Visiting London and want to tackle the city’s biggest attractions? The London Pass helps you to explore many of my fair city’s landmarks whilst also cutting down your costs. But is it worth it? Here’s what you need to know.

I’ll be honest. London can be a hellishly expensive city to spend time in – as someone who grew up in London and has been based here for the last few years – I can definitely attest to that. While some of the big sights are free (mostly museums), many others come with eye-watering entrance fees, all of which build up throughout the course of a few days.

No need to cry into your cuppa tea though, there are some canny ways of cutting down your costs during a trip to London – the London Pass is one of those.

Tower Bridge
Tower Bridge

What is the London Pass?

The London Pass is a card that gives you access to many of London’s best attractions for a period ranging from one to 10 days.

As well as free entry into more than 80 attractions, this London city pass also has added extras including a comprehensive guidebook and a hop-on, hop-off bus tour.

Overall, if you’re looking for London attractions combo tickets, the London Pass is a great option as it includes entry to dozens of London icons for a fixed cost.

In London for a couple of days and not sure where to start? Check out my 2 Day London Itinerary.

What’s Included in the London Pass?

There are more than 80 London pass attractions, making this one of the most generous London visitor passes.

I love that the pass includes both well-known attractions like the Tower of London, as well as quirkier places to visit in London like the Old Operating Theatre Museum. As well as attractions in central London, there are others a bit further out – such as Wimbledon and Windsor Castle.

There’s great variety so this pass will suit lots of different people.

Shakespeare Globe
Shakepeare’s Globe Theatre

Included London Pass attractions

The full list of attractions that are free are:

  • The View from the Shard
  • Tower of London
  • Hop on Hop off Bus Tour
  • Thames River Cruise
  • Windsor Castle
  • Westminster Abbey
  • London Bridge Experience and London Tombs
  • Tower Bridge Exhibition
  • London Zoo
  • Kensington Palace & The Orangery
  • Hampton Court Palace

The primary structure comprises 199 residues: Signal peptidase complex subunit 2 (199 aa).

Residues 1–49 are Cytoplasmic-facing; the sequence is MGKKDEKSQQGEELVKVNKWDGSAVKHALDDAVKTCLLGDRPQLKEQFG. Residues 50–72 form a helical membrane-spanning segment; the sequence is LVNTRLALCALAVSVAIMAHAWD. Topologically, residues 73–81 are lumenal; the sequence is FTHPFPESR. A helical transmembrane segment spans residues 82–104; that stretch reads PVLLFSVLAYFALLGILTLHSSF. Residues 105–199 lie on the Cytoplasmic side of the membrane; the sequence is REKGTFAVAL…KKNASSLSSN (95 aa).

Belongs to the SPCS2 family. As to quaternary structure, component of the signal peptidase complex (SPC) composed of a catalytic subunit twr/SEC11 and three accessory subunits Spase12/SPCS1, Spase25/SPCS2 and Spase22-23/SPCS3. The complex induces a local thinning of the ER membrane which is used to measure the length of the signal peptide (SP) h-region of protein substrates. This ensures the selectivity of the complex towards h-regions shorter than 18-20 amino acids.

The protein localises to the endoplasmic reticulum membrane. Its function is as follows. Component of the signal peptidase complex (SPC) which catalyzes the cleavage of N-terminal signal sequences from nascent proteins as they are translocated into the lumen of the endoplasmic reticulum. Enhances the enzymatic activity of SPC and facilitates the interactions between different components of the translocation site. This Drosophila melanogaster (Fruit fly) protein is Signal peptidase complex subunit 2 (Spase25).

• ArcelorMittal Orbit
  • Arsenal FC Stadium (Emirates Stadium)
  • Apsley House
  • Banqueting House
  • Beefeater Gin Distillery Tour
  • Benjamin Franklin House
  • Best LDN Walks tour around Royal London
  • Cartoon Museum
  • Chelsea Cinema
  • Chelsea FC Stadium Tour
  • Chelsea Physic Garden
  • Chislehurst Caves
  • Churchill Museum & Cabinet War Rooms
  • City Cruises
  • The Courtauld Gallery (currently closed for renovation)
  • Curzon Mayfair Cinema
  • Curzon Soho Cinema
  • Eltham Palace
  • Estorick Collection of Modern Italian Art
  • Eton College
  • Fan Museum
  • Foundling Museum
  • Guards Museum
  • Handel House Museum
  • Household Cavalry Museum
  • HMS Belfast
  • The Imperial War Museum London (entry to one exhibition)
  • Jason’s Canal Boat Trip
  • Jewel Tower
  • Kew Gardens
  • KIA Oval
  • London Bicycle Tour Company
  • London Canal Museum
  • London Motor Museum
  • London Museum of Water and Steam
  • London Legends Walk
  • London Transport Museum
  • London Wetland Centre
  • Lord’s Cricket Ground
  • The Monument
  • Museum of Brands, Packaging, and Advertising
  • Museum of London Docklands (with guidebook)
  • Museum of Rugby
  • National Gallery (entry to one exhibition)
  • National Theatre Backstage Tours
  • Old Operating Theatre Museum
  • Pollocks Toy Museum
  • Queen’s Gallery
  • Queen’s Ice & Bowl
  • Renoir Cinema
  • Royal Albert Hall
  • Royal Mews
  • Royal Observatory Greenwich
  • Shakespeare’s Globe Theatre
  • The British Museum (entry to one exhibition)
  • The Postal Museum
  • Tour & Exhibition
  • Southwark Cathedral
  • Tate Britain (entry to one exhibition)
  • Tate Modern (entry to one exhibition)
  • Wellington Arch
  • Wembley Stadium Tours
  • Wernher Collection at Ranger’s House
  • Wimbledon Lawn Tennis Museum
  • Wimbledon Tour Experience

As you can see, there is a great selection. There are a few major attractions that aren’t included however. For example, if you want the London Pass for the London Eye you’ll be disappointed – unfortunately, that one is not included.

Read Next: My Pick of the Best London Attractions

Fast Track Entry Attractions

As well as free entry, you also get “fast track” entry to six attractions. This means you can skip the queue and leave more time for sightseeing. These attractions are:

  • Tower Bridge Exhibition
  • St. Paul’s Cathedral
  • Hampton Court Palace
  • London Zoo
  • London Bridge Experience
  • Kew Gardens
St Paul's Cathedral
St Paul’s Cathedral

You also get a free hop-on, hop-off bus tour which will take you via many of the locations on the list, as well as a 175-page guidebook with lots of travel tips.

Travel

By default, the London Pass does not come with free transport apart from the hop-on, hop-off bus tour. However, there is an add-on you can buy to get an Oyster (transport) card that is pre-loaded with credit for the duration of your trip.

The cost for this is:

1 Day2 Day3 Day4 Day5 Day
£10£15£25£40£50

There is also a £5 admin fee charged.